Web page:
Thursday May 12, 2022

It hurts badly

It hurts badly

A woman sees off her husband for a combat duty as war between Russia and Ukraine drags on.

The Ukraine war continues to rage on. Civilians and soldiers are dying. Many citizens are trapped in homes. Others are escaping the war as refugees to various countries. The plight of refugees is always very grim. They suffer the loss of some family members or separation from them. Many are reduced to penniless paupers.  The refugee influx reminds me of the time when my parents were also reduced to migrants, when they had to flee their homes, lands and business in 1947, after the bloody partition of British India into India and Pakistan. Our world which was stable for many decades had collapsed in just one night.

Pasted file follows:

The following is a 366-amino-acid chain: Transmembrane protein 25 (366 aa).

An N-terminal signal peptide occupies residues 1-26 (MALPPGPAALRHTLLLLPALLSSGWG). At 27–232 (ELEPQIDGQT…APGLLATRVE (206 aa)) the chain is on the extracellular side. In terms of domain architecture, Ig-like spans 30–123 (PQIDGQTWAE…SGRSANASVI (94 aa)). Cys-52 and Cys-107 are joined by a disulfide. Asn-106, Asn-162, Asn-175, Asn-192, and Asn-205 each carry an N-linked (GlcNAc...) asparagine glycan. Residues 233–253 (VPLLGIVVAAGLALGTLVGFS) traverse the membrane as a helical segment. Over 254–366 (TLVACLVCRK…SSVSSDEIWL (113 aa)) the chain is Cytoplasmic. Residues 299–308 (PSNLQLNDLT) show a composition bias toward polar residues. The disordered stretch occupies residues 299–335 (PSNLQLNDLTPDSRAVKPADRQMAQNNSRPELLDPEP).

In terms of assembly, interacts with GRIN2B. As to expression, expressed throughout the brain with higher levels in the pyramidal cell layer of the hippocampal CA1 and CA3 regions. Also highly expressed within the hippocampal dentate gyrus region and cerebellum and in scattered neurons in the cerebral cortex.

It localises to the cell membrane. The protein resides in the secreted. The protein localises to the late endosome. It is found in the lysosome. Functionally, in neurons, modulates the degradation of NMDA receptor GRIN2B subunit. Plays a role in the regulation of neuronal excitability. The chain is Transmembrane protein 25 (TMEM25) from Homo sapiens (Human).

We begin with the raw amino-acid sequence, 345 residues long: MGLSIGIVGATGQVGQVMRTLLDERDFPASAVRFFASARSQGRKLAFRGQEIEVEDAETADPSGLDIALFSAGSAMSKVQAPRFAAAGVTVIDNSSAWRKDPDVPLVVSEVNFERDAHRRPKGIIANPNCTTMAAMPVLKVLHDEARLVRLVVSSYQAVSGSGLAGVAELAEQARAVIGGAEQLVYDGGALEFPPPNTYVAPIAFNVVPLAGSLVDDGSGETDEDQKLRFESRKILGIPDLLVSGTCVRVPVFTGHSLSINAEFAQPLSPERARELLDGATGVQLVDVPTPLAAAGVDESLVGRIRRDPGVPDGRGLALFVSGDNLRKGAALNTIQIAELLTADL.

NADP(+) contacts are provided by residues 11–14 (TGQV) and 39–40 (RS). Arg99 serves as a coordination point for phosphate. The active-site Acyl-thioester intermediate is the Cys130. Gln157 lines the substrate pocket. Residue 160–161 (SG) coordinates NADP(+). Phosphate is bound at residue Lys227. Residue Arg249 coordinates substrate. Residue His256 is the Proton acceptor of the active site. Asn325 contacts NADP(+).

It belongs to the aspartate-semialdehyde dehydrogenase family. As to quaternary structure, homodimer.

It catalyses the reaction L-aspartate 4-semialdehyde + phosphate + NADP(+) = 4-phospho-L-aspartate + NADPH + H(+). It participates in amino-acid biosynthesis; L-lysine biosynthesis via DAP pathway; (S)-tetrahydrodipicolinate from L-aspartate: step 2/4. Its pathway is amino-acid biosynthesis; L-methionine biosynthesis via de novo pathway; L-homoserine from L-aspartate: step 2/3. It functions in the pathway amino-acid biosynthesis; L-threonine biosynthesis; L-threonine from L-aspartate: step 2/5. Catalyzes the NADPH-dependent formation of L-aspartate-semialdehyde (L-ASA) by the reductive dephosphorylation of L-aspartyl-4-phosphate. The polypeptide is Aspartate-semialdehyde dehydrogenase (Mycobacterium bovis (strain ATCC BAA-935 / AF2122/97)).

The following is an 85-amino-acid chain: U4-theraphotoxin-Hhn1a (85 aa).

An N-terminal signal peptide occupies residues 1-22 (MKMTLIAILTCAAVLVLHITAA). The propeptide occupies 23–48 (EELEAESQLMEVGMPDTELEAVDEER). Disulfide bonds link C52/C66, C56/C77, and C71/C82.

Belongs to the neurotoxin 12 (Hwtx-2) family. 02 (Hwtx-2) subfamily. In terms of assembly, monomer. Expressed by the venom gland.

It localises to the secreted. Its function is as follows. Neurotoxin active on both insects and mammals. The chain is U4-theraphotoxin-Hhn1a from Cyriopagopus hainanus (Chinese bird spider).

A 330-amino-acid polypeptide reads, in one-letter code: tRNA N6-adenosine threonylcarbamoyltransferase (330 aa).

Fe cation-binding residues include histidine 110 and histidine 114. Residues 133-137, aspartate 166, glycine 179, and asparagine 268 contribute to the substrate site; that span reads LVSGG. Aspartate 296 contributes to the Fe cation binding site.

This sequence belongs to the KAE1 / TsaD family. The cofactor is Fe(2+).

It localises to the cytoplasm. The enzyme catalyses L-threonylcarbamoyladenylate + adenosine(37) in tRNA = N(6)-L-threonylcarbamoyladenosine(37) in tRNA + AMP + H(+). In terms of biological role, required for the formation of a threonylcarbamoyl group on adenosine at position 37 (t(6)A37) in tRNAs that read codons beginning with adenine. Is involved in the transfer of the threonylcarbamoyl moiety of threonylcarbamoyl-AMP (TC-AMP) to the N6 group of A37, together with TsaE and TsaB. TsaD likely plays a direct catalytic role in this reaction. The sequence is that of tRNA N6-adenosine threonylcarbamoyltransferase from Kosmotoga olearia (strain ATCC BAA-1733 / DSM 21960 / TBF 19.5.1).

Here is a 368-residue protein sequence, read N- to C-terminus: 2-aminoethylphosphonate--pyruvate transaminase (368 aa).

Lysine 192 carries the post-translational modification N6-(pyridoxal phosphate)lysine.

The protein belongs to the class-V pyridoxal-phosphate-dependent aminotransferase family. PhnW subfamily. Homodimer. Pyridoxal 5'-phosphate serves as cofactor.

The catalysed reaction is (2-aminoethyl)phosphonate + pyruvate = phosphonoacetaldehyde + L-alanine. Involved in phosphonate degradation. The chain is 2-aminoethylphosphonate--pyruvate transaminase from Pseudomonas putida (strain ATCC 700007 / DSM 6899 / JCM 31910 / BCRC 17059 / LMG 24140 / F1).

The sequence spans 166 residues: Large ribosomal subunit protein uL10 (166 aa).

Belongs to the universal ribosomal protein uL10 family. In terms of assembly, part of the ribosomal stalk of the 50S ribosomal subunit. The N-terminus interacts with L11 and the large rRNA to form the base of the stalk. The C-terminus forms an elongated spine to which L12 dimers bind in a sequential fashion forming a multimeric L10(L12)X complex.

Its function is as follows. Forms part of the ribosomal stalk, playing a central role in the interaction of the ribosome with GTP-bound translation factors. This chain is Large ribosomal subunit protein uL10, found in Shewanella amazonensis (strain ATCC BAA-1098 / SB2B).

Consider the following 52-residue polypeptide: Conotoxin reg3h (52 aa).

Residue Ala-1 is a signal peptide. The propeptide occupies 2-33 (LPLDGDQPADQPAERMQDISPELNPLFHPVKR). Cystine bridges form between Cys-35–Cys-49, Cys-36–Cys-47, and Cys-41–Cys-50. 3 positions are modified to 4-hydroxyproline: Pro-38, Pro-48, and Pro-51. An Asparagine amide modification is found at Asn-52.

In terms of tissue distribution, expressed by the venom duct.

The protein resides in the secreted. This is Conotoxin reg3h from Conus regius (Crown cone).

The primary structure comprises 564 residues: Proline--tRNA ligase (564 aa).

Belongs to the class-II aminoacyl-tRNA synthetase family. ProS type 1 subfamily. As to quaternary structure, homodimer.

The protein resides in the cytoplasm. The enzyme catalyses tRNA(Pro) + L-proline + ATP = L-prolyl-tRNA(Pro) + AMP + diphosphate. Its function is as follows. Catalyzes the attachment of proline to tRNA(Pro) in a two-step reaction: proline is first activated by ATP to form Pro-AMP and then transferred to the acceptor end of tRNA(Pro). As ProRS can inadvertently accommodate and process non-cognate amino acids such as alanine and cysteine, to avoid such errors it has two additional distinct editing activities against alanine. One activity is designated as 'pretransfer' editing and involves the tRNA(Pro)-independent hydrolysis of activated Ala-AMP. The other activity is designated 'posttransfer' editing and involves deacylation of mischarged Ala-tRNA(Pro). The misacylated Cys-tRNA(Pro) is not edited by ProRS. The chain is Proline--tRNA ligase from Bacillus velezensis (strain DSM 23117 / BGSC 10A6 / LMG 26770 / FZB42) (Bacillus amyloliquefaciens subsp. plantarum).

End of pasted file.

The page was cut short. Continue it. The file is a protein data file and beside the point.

We had no money to buy food, clothes or even rent a room. We were stranded and depressed. All our homes, offices, fields in Kalarwala, Harappa, Tandalianwala were blown away in the ferocious winds of human rage and brutality gusting along the borders. We were penniless paupers. We registered as refugees in Amritsar.

 We were in Ludhiana on India’s second birthday on 15 August 1948. The town overflowed with refugees who had suffered immensely during partition. There were no celebrations or illuminations. We were yet grieving the loss of parents, brothers, sisters and children. I was struggling to find a livelihood to feed the family. Nevertheless, we were determined to make a new beginning. A new saga had commenced.”  The global press provides statistics of the number of refugees pouring out of Ukraine. Every refugee is reduced to a number, a digit. However, refugees are human beings, with fears and uncertain futures. The world must unite to end the Ukraine war, to prevent more refugees leading tough lives in foreign lands.

Rajendra Aneja,

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